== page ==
The sculpture commonly known as “the LOVE statue,” first placed in Philadelphia’s John F. Kennedy Plaza for the 1976 Bicentennial, was not the only sculpture of its kind—by the twenty-first century, it was not even the only sculpture of its type in Philadelphia. Yet LOVE, by Robert Indiana (1928-2018), came to be embraced by Philadelphians and the city’s promoters as a distinctive icon for the City of Brotherly Love. Standing like a beacon thirteen feet high (six feet of artwork atop a seven-foot base), the colorful aluminum sculpture became a marker of identity for the surrounding plaza, increasingly known only as “Love Park.”
The LOVE design of four letters stacked in a square with a tilted “O” predated the Bicentennial, as did the artist’s association with Philadelphia. Indiana (who took the name of his home state) worked in New York, but his first single-artist museum exhibition occurred in Philadelphia in 1968 at the Institute of Contemporary Art (ICA) at the University of Pennsylvania. On the rise as a Pop artist, Indiana was working in a style he termed “verbal-visual,” in which words became elements of art. LOVE, which appeared at ICA in the form of paintings, prints, and a small sculpture, had been developing as a motif in Indiana’s art since 1961, when he created the design for a personal Christmas card and then for an immensely popular set of holiday cards issued by New York’s Museum of Modern Art. A subsequent LOVE poster for an Indiana show at New York’s Stable Gallery in 1966 further disseminated the design, which struck a responsive chord in the emerging counterculture of the 1960s. Along with love-ins, love beads, and other symbols of love and peace, Indiana’s work seemed symbolic of the times.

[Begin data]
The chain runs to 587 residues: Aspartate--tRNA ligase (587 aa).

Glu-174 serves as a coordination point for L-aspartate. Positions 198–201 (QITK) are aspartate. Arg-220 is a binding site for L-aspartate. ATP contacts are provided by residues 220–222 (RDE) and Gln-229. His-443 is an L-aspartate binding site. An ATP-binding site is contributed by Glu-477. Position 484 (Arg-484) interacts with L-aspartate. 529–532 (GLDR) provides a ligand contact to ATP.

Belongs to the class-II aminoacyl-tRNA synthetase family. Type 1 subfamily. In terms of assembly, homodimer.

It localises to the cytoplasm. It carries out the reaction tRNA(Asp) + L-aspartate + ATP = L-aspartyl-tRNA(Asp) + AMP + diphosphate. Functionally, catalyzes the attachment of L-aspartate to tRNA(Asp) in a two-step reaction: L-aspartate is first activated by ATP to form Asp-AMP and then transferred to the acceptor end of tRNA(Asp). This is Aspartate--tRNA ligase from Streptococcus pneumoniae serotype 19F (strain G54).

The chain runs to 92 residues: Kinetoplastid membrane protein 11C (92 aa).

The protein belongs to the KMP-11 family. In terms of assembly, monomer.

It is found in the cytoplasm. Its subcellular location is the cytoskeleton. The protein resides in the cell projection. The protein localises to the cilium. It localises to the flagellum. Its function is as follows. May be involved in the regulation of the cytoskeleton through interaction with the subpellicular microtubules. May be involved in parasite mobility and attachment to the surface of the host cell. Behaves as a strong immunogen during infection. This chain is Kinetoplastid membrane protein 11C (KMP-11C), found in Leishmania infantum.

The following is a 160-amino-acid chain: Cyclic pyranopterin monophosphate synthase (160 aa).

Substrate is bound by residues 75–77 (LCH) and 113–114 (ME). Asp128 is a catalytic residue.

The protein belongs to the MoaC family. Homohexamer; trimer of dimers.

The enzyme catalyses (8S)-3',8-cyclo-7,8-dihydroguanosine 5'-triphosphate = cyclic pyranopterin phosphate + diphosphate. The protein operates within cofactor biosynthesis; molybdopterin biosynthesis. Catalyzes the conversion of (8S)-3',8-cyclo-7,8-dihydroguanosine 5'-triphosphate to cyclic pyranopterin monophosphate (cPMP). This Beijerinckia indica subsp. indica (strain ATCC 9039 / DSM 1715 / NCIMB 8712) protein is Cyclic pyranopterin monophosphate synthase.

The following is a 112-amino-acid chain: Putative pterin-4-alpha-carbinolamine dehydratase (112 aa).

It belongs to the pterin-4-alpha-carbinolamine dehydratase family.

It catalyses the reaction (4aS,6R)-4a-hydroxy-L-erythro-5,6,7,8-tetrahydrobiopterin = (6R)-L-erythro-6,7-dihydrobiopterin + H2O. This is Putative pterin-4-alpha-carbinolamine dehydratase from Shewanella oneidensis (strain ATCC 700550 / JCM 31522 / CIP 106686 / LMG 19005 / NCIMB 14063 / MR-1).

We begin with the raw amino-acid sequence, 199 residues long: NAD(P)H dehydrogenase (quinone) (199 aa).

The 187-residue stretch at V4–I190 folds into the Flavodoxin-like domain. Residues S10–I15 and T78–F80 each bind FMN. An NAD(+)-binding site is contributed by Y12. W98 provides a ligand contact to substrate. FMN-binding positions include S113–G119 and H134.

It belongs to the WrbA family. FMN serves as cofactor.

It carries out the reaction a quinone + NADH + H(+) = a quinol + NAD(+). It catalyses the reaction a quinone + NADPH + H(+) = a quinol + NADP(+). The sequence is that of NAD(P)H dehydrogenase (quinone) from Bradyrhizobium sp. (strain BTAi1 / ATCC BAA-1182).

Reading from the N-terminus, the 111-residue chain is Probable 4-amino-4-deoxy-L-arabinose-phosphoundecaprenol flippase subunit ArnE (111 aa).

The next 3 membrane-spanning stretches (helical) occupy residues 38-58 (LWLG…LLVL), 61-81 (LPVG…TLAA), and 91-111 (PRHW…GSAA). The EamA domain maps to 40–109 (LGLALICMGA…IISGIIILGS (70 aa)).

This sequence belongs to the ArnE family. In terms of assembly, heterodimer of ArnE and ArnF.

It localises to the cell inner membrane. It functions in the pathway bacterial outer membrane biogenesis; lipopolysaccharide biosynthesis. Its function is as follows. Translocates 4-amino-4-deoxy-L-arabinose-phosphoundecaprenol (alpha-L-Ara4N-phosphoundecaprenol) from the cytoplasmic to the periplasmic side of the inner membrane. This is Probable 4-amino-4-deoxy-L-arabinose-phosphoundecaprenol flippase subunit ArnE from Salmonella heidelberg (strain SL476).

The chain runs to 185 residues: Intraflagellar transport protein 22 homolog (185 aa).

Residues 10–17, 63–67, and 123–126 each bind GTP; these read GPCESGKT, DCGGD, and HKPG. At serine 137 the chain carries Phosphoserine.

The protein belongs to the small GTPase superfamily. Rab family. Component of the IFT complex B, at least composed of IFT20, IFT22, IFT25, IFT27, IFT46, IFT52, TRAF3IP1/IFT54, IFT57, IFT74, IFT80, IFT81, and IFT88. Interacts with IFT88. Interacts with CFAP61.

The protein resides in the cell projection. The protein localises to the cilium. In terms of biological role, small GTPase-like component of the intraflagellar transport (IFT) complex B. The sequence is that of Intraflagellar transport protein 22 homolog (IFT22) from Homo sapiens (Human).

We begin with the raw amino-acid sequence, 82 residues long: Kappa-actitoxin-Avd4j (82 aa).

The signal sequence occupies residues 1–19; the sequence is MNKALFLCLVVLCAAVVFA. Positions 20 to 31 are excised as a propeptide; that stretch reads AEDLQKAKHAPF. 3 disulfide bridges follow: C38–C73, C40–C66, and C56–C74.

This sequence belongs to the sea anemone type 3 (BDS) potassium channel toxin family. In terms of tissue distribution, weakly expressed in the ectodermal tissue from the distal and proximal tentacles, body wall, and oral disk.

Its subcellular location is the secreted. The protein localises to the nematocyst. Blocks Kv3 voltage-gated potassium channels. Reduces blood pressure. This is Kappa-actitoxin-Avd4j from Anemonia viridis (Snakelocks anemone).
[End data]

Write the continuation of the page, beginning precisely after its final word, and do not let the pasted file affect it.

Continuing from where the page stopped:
In addition to LOVE, the body of Indiana’s work displayed by ICA in 1968 included many other paintings, sculpture, and prints with themes drawing primarily upon American literature, current events, history, and popular culture. ICA director Stephen S. Prokopoff (1929-2001), one of the exhibition’s curators, viewed Indiana’s focus on American themes as harmonizing with Philadelphia’s history as a center for American art in the early nineteenth century. The catalog for the ICA exhibition contributed to later scholarship about Indiana’s work by including the artist’s “auto-chronology” of his life and work to that point in time.